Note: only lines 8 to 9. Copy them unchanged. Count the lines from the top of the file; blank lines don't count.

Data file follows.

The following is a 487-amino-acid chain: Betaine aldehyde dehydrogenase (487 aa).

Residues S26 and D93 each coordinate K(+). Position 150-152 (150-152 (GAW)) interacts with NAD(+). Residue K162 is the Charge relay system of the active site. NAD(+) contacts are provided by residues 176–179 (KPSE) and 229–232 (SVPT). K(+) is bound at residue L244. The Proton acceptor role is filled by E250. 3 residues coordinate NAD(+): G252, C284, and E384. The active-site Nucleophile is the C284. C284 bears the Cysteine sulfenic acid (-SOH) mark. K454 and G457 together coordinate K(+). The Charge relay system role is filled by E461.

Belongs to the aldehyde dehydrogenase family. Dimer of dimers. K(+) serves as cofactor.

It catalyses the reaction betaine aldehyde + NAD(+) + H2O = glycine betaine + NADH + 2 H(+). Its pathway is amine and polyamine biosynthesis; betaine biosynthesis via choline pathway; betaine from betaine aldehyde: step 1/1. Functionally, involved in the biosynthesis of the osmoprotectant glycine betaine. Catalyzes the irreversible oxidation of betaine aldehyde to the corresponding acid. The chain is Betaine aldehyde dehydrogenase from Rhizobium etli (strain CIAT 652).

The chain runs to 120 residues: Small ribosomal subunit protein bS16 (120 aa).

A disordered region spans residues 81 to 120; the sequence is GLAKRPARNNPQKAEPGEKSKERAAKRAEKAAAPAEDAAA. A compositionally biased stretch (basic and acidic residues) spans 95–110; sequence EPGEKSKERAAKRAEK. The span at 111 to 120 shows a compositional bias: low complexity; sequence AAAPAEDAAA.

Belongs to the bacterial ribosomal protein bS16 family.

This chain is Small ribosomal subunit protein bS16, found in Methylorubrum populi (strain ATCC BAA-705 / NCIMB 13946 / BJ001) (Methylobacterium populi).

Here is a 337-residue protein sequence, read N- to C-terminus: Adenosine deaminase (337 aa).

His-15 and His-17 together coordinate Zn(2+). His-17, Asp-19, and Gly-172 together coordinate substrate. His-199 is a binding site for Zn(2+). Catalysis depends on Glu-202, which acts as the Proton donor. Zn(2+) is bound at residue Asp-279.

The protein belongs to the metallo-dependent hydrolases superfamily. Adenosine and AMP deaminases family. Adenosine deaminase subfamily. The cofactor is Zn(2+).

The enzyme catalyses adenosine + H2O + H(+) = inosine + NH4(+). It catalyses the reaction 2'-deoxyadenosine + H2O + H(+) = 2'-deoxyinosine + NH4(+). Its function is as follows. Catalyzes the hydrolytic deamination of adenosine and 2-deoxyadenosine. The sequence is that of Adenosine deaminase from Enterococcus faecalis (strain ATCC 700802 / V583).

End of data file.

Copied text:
This chain is Small ribosomal subunit protein bS16, found in Methylorubrum populi (strain ATCC BAA-705 / NCIMB 13946 / BJ001) (Methylobacterium populi).

Here is a 337-residue protein sequence, read N- to C-terminus: Adenosine deaminase (337 aa).